As an homeschooler mum I am strongly convinced that experience is the fuel of learning. But experiencing something is not enough to durably learn something new. In this article I will resume all the steps that should take place in order to turn learning into durable learning.
First, let’s analyse the word “experience”. Where does it come from?
From Latin experientia: “a trial, proof, experiment; knowledge gained by repeated trials” and from experientem (nominative experiens) “experienced, enterprising, active, industrious”.
So experience and knowledge are deeply bounded. But we all know that knowing something, doesn’t mean having learned it durably.
Have you ever heard following words from Benjamin Franklin?
“Tell me, and I will forget. Show me, and I may remember. Involve me, and I will understand.”
By involving somebody, we will allow this somebody to experience something new. So also experience and learning are deeply bounded. But how, exactly, an experience turns into a new learning?
Dr. Kolb in his Experiential Learning Cycle (1984) described his theory called “Experiential Learning”, which emphasizes the central role that experience plays in the learning process:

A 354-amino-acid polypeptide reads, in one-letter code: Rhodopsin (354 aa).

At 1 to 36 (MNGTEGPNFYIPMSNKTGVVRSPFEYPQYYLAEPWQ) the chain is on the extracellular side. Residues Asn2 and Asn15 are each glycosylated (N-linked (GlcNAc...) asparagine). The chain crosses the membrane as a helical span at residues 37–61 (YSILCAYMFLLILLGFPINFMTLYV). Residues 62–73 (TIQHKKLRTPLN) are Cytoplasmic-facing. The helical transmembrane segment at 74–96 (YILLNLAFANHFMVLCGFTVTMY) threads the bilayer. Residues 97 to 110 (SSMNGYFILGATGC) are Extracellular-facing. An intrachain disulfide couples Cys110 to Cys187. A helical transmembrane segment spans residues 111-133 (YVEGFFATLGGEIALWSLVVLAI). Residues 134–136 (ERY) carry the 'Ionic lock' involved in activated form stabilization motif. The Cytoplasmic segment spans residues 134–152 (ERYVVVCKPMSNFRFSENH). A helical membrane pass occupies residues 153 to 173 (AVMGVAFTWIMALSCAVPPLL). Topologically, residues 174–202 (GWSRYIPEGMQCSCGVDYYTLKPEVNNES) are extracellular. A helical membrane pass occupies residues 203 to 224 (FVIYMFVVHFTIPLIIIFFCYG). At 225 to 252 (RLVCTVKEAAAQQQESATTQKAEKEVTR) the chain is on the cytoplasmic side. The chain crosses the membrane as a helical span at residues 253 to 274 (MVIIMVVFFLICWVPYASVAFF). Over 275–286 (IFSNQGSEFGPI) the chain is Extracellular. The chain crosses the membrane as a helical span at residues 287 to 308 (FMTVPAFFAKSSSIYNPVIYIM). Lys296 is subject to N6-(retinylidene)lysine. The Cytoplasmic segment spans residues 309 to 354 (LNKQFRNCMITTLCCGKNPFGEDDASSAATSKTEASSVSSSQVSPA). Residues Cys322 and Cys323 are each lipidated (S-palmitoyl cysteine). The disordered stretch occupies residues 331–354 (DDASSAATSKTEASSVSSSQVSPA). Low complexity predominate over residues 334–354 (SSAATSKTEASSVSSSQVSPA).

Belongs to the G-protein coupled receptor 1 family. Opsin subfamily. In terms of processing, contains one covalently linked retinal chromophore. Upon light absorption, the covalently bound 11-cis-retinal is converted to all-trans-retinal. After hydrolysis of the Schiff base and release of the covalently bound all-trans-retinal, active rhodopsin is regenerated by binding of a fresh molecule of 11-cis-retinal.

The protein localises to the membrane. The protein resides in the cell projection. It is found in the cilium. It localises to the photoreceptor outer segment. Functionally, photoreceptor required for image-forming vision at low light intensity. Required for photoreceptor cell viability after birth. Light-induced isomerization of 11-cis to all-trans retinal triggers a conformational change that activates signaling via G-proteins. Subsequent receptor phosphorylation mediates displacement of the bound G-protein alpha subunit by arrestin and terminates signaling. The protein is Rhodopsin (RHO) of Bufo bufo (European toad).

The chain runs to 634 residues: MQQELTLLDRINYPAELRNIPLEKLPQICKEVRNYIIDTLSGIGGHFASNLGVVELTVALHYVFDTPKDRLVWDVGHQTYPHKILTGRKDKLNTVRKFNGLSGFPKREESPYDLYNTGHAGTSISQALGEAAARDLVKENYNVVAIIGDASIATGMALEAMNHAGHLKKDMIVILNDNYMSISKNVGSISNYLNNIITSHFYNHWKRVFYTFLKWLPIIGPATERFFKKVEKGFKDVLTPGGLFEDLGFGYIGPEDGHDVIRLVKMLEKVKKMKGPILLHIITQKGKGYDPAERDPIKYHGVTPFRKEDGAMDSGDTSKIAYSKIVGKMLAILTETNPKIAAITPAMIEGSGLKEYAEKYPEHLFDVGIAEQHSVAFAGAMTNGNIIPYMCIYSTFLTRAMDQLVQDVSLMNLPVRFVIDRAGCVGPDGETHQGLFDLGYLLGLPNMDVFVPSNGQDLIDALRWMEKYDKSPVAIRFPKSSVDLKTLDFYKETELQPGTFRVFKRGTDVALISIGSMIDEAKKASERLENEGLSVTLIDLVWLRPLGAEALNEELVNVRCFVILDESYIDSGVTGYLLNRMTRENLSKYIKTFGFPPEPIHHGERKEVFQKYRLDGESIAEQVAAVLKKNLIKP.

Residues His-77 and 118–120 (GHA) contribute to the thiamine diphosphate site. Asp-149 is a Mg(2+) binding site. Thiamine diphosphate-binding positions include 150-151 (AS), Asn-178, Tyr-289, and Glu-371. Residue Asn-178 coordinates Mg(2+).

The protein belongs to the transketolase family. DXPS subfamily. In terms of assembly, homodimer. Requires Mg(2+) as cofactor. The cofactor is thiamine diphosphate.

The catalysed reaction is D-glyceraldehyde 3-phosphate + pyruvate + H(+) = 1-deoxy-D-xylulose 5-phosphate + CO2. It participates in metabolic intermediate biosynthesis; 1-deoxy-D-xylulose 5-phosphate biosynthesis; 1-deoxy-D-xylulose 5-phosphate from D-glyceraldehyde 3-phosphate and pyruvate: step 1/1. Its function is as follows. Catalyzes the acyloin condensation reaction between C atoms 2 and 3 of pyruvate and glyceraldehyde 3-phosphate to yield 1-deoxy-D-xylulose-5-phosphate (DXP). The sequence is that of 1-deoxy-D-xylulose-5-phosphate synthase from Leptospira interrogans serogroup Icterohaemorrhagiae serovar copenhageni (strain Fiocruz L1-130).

In Kolb’s model one cannot learn by simply watching or reading about it, to learn effectively the person must actually do (concrete experience), like already Franklin resumed.
And is simply doing something already sufficient to learn durably something?
No! We need a reflective observation of the new experience. This means taking time-out from “doing” and stepping back from the task and reviewing what has been done and experienced. So this is the crucial step to a durable learning.
And how exactly can we concretely reflectively observate? By filling any inconsistencies between experience and understanding, through journals, discussions, questions,… Also critical thinking is needed at this stage.
Back to Kolb’s model: the abstract conceptualization follows the reflective observation. At this stage the learner makes comparisons between what they have done, reflect upon and what they already know.
The next stage of the cycle is the active experimentation: not only we need to reflect our experience, in order to durably learn, but we also have to keep trying and exercising.
Last but not least most people need to place learning in a context that is relevant and useful to them. If one cannot see how the learning is useful to one’s life then it is likely to be forgotten very quickly.
Sonia Simpatico – JUMP team
Experience | Origin and meaning of experience by Online Etymology Dictionary
Experiential learning articles + critiques of David Kolb’s theory (reviewing.co.uk)
David Kolb — University of Leicester